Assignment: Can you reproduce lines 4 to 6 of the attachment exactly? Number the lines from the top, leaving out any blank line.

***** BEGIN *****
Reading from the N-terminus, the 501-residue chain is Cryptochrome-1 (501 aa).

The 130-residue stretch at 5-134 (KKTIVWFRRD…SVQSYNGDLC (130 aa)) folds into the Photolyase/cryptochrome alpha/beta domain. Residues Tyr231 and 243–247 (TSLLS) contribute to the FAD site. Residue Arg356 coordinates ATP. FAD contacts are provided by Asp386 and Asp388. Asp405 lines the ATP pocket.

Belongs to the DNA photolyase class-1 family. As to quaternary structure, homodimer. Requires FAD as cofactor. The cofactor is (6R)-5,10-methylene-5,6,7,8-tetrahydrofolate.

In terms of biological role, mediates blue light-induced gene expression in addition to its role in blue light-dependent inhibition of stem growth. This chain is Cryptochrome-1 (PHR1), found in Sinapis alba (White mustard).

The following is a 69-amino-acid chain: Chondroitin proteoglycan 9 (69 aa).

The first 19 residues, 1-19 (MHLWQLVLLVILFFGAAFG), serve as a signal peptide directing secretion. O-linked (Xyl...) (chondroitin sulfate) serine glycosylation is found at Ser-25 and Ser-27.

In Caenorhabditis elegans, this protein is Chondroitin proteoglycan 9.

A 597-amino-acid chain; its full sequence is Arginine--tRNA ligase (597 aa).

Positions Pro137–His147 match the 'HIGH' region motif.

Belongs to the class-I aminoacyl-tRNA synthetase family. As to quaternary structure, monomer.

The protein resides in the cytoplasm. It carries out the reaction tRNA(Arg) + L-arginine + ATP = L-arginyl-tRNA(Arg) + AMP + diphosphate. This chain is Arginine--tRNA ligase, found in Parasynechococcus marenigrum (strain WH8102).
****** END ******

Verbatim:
In terms of biological role, mediates blue light-induced gene expression in addition to its role in blue light-dependent inhibition of stem growth. This chain is Cryptochrome-1 (PHR1), found in Sinapis alba (White mustard).

The following is a 69-amino-acid chain: Chondroitin proteoglycan 9 (69 aa).

The first 19 residues, 1-19 (MHLWQLVLLVILFFGAAFG), serve as a signal peptide directing secretion. O-linked (Xyl...) (chondroitin sulfate) serine glycosylation is found at Ser-25 and Ser-27.